Dalit protests: Simmering caste tension in MP erupted after shutdown
Madhya Pradesh saw the worst of clashes during a nationwide strike called against the alleged weakening of the Scheduled Castes and Scheduled Tribes (Prevention of Atrocities) Act on Monday. Four people were killed in Bhind, three in Gwalior and a man died in Morena.
While peace prevailed in these districts on Tuesday, police and ground reports indicate caste tensions were simmering and the bandh acted as a trigger for the differences to erupt.
Rumours that reservation would end and wild allegations on social media about violence added fuel to an already volatile situation, Gwalior superintendent of police Ashish said.
In Gwalior, the Thatipur area was the epicentre of the violence. It has a big Dalit settlement with upper castes living across the road.
On March 31, the Swarn Samaj Ekta Manch, a group of upper castes, complained to the collector that the members of Dalit organisations had misbehaved with girls during a peace procession on March 30.
They had expressed fear that the Dalits would resort to violence during the shutdown and had pleaded they be not permitted to take out rally, Gopal Upadhyay, a member of the Manch, said. “But the administration did not listen, and when the Dalits resorted to violence and there was retaliation,” he said.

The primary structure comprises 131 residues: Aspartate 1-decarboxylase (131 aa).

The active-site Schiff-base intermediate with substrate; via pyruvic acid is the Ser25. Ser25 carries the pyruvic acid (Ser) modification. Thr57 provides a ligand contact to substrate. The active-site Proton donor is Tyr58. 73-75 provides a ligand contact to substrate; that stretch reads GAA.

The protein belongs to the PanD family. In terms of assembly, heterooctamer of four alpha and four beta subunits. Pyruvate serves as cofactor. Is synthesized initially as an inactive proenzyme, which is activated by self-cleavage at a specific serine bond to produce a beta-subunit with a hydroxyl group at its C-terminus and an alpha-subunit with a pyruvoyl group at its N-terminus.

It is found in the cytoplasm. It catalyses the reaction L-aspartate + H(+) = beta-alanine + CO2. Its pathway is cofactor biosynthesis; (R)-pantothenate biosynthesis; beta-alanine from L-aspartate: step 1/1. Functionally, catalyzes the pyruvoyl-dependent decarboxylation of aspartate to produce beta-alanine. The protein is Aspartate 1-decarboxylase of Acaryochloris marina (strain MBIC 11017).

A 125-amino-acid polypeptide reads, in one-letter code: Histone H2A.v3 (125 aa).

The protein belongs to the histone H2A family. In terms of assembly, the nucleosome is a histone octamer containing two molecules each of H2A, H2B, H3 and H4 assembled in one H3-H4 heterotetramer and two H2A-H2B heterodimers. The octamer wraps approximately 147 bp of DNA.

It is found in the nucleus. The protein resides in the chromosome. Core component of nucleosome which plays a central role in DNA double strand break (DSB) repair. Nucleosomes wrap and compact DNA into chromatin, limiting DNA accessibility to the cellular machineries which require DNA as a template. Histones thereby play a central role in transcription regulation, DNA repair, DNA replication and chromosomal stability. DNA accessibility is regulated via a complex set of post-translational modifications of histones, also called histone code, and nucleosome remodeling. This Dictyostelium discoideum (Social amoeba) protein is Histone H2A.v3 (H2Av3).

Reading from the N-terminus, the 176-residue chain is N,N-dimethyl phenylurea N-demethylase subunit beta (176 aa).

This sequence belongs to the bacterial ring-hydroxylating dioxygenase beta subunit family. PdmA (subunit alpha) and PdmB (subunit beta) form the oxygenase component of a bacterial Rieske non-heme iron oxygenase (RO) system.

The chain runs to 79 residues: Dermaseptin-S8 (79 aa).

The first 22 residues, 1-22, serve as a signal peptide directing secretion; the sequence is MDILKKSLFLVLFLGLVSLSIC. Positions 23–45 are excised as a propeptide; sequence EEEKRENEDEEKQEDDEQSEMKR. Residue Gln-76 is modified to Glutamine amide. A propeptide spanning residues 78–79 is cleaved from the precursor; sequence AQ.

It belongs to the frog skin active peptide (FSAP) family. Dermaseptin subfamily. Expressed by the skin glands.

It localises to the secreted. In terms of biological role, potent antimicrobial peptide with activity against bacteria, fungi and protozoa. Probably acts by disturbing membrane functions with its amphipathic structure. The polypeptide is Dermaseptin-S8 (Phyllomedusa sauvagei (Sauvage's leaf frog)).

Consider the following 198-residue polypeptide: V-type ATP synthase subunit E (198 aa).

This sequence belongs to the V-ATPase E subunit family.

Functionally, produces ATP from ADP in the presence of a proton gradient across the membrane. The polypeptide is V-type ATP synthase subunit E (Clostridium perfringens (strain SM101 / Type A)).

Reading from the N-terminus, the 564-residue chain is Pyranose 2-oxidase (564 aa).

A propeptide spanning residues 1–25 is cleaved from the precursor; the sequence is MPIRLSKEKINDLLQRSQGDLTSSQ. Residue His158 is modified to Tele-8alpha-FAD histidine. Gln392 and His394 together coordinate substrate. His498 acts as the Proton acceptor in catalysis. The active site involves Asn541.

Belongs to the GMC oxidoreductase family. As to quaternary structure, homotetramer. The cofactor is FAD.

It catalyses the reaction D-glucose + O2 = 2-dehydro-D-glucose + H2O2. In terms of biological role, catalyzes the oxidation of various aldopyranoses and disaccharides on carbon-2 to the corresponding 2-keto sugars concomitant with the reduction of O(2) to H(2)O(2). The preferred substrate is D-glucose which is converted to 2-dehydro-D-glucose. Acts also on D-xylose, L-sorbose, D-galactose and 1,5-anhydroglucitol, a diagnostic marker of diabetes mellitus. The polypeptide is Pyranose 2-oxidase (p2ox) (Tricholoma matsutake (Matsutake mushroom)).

Collector Rahul Jain said the protesters had promised that they wouldn’t break peace.
“We would have been killed on the day as police were not there,” Ramautar Jatav, a scheduled caste leader, said, adding they didn’t resort to violence.
He blamed Bajrang Dal and the people of nearby locality of targeting their neighbourhood. “We weren’t involved in any agitation as we have been working for the BJP for years,” Jatav said.
Bajrang Dal leader Lokendra Malviya denied the charge, saying: “Just because someone is wearing a saffron scarf does not mean they are from Bajrang Dal.”
Inspector Ravindra Singh, who was on duty when clashes broke out, said police were outnumbered. Mobs shouting Jai Bheem and Jai Shri Ram slogans opened fire at each other, leaving two people dead, Singh said.
It was difficult to say whose bullets proved fatal, as chaos prevailed for nearly three hours before reinforcements arrived.
In Bhind, family members of Mahavir Prasad Rajawat blamed police for his death.
They alleged that Rajawat was beaten up by protesters in the market and when they went to lodge a complaint, a group of protesters also reached the Machand chowki police station where he was shot dead.
“A mob had surrounded the chowki and set things on fire, so police fired in self-defence,” inspector general Chambal Santosh Singh said.